As the day went on, my energy levels dropped a notch, and my thoughts drifted to my wife and the little guy. I was thinking more about my wife. A wave of worry started to erupt out of thin air. I was worried to the point that I need to call her just to make sure she is coping with the baby alone. But to my relief, my wife replied to me in a calm and a collective tone, saying – “ I’m fine, and I’m adapting.” This calm and reassuring response from my wife placed all my worries to rest.
We are indeed living in a fast pace society, especially in the post-COVID world where adaptability reigns supreme. Whether it is in business, life, relationships, and health. The need for adaptability has never been more relevant than it is now. Many of us like to think of ourselves as flexible and adjustable. However, when it comes to change, most of us are actually a lot more resistant to it then we believe. This is because change is usually difficult and is never easy. It’s our natural human instinct to stay within our comfort zone despite knowing that we need to step out of it for us to grow.
I look at change and adaptation like chocolate and coffee. It is the perfect combination that goes hand in hand. Whenever there’s a change, adaptability always follows. If we don’t adapt, we will simply be replaced.
Charles Darwin, one of our great minds of the century, knew about this from the get-go and his words still very much resonate in the 21st century;
However, being adaptable is not merely about being flexible. It is more about maintaining an open mind to new things, whether or not they contrary to our teachings and beliefs. It is about self-awareness – knowing your limits and capability. It is not about expanding your comfort zone but rather exploring beyond it. This adaptive mindset allows us to recognise that change is inevitable, and it is the only entry ticket to a better life. Take me for an example. Four weeks ago, change to me was often a slow and incremental process. However, the birth of our little guy has given me a whole new perspective in understanding the word “adaptation” and “change” – that it’s rapid, radical, and unpredictable.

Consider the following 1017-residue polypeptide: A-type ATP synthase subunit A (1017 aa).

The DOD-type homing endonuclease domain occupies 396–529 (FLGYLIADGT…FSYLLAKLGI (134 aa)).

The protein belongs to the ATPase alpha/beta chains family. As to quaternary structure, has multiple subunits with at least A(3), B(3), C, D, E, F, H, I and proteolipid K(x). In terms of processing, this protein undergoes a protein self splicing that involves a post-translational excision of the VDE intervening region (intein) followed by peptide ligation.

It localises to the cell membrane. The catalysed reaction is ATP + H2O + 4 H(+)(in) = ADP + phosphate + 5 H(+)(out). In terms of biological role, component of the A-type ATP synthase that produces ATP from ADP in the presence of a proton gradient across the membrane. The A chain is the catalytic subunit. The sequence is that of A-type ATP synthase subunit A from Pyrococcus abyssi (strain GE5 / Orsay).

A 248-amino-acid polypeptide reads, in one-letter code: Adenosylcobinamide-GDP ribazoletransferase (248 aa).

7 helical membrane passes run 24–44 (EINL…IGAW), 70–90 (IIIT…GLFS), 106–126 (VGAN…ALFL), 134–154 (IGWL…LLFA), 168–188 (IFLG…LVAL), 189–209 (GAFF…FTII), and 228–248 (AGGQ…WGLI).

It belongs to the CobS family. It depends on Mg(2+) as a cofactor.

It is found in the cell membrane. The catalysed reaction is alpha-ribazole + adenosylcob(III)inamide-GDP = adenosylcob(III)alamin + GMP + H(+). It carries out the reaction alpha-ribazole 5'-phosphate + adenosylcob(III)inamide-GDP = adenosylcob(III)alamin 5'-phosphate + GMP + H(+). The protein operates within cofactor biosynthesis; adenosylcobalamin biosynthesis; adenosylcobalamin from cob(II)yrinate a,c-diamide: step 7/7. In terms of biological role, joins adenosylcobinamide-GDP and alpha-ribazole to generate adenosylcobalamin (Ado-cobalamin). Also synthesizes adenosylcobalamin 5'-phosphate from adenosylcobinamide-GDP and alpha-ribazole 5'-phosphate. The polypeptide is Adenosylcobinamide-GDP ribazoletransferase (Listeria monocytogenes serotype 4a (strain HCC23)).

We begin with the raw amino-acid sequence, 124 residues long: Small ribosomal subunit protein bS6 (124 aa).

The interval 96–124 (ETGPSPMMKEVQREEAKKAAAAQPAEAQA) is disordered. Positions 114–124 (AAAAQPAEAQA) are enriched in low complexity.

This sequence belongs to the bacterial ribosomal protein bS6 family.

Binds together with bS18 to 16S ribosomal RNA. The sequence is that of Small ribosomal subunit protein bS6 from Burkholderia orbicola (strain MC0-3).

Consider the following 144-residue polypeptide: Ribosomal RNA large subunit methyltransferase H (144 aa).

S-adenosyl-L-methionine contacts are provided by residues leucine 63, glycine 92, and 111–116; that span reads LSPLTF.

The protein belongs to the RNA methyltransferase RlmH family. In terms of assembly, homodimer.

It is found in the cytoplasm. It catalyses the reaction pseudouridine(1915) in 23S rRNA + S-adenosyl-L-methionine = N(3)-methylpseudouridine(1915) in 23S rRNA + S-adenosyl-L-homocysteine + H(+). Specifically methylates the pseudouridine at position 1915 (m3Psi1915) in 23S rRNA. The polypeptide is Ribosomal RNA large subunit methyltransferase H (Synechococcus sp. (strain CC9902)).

From someone who knew nothing about how to look after a baby to close to being a seasoned pro at changing nappies and burping in only four weeks. From living a lifestyle catered for two people to adjusting our daily routine to accommodate the new addition. I was in awe realising how fast I could change my bad habits despite failing to do so for over the past two decades. Overnight was all it took for me to become the man I am today.
What amazes me so much during the past four weeks was that I witnessed change and adaptation in action through my son. My observation from his feeding technique is a classic example of change and adaptation. He started not knowing how to latch correctly. However, over multiple cries and screams, he is now able to find a way to open his jaw wide enough to have a perfect latch. This just proved that we are programmed to adapt to change, even from as early as being a newborn!
Many experts suggest adapting to any change requires two things: the skill to do so and the will to endure. However, what being a first-time dad with only four weeks of parenting experience has taught me is that the ability to un-learn and reduce our prejudice to zero is the ultimate skill required for adaptation to happen so rapidly and easily. It is the willingness to seek to challenge what you presumably already know and override your knowledge with new information.
Have you ever wondered why it takes a child to learn how to ride a bike much faster than an adult? It’s because kids do not have presumable knowledge of how to ride a bike. They are literally starting from zero. Hence, their adaptation is more flexible when compared to an adult with prior bad experiences with learning to ride a bike.
As we all face numerous uncertainties ahead of us in our post COVID world, we must seek refuge not from our comfort zone but the beyond. We must value self-awareness over self-satisfaction. We must look at reality in the face and not shy away from it. At the same time, we must free our minds and reduce our prejudice to zero so that we can ride on the waves of change, no matter how intense they are. Only by doing so we’ll know how to adapt and remain optimistic about forging our way through the yellow brick road despite how long it may seem.
To your challenges and opportunities